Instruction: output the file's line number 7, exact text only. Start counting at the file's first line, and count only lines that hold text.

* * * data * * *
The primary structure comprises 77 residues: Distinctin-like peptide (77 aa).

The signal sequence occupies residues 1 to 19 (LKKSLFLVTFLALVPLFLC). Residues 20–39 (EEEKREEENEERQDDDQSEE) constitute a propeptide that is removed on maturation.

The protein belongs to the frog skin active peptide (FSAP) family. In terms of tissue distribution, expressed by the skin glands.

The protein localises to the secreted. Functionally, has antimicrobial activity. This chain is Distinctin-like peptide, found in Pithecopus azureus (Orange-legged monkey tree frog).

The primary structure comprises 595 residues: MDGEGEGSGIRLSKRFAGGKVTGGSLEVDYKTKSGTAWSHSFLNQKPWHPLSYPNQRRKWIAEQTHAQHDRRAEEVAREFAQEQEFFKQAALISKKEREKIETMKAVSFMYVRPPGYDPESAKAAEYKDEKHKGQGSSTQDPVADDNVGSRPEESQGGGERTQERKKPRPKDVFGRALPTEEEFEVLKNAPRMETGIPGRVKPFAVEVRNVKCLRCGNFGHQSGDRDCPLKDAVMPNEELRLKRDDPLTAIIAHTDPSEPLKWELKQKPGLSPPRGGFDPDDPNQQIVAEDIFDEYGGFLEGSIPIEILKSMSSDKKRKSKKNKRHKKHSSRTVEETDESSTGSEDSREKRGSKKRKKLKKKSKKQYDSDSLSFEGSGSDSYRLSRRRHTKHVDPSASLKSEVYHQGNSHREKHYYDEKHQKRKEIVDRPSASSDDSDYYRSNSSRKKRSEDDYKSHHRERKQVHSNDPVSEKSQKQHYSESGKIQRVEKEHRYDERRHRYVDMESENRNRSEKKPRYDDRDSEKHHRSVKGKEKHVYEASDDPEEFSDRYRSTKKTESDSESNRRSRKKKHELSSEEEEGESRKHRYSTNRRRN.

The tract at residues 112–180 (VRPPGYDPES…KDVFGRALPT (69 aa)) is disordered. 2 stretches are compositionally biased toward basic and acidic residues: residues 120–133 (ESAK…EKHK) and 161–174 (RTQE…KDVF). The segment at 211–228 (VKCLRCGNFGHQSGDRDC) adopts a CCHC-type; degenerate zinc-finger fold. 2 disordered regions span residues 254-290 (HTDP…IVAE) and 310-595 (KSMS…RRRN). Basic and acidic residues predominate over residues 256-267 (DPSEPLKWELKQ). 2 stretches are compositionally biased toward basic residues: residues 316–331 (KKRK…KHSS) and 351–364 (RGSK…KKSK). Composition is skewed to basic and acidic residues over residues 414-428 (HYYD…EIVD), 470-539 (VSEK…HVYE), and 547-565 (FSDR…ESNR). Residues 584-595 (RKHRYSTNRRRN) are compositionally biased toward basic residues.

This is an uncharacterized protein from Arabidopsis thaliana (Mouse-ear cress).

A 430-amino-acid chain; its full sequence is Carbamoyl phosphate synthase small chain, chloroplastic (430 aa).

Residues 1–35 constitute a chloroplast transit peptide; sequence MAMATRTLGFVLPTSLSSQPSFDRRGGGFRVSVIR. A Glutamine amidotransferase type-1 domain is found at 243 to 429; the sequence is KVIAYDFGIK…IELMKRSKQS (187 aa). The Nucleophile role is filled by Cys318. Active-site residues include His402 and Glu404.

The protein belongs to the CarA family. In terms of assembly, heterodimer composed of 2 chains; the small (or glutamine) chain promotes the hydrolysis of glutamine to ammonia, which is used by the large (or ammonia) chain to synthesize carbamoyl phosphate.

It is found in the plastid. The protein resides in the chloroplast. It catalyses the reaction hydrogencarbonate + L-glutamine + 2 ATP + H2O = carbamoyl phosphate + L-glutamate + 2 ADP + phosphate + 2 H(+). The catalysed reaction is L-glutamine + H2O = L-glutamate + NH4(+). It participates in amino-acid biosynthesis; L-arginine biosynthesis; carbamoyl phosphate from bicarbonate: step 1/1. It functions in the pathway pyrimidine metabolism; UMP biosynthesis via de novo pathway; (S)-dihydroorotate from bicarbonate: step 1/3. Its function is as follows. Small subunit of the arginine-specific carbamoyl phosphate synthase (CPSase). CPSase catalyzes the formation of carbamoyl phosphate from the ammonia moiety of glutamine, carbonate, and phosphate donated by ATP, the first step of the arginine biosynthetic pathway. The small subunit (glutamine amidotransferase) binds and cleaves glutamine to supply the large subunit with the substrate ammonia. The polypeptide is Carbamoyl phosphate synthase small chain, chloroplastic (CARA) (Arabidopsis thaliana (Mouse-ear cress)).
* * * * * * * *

This is an uncharacterized protein from Arabidopsis thaliana (Mouse-ear cress).